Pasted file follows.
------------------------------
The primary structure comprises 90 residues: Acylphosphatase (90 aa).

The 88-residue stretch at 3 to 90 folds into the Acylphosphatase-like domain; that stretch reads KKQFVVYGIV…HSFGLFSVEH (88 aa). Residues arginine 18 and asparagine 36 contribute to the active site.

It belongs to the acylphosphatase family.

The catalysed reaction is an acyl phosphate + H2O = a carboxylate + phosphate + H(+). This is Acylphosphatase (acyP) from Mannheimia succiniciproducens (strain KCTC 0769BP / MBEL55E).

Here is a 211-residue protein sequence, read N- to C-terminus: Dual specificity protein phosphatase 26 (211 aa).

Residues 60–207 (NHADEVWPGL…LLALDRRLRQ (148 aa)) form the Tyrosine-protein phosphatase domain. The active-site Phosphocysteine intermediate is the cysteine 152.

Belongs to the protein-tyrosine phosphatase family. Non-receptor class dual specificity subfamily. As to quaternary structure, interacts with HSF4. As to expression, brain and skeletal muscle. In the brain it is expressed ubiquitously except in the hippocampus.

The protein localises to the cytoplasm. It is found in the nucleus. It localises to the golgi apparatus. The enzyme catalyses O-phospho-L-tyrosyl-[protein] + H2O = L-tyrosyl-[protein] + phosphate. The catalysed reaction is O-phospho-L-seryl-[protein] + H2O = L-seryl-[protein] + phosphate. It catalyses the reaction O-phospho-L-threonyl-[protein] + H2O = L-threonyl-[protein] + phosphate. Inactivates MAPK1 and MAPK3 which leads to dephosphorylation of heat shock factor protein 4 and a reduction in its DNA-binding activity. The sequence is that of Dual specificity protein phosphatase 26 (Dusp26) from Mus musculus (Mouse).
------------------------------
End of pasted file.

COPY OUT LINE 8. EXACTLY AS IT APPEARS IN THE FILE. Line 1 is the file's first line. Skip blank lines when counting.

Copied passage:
The protein localises to the cytoplasm. It is found in the nucleus. It localises to the golgi apparatus. The enzyme catalyses O-phospho-L-tyrosyl-[protein] + H2O = L-tyrosyl-[protein] + phosphate. The catalysed reaction is O-phospho-L-seryl-[protein] + H2O = L-seryl-[protein] + phosphate. It catalyses the reaction O-phospho-L-threonyl-[protein] + H2O = L-threonyl-[protein] + phosphate. Inactivates MAPK1 and MAPK3 which leads to dephosphorylation of heat shock factor protein 4 and a reduction in its DNA-binding activity. The sequence is that of Dual specificity protein phosphatase 26 (Dusp26) from Mus musculus (Mouse).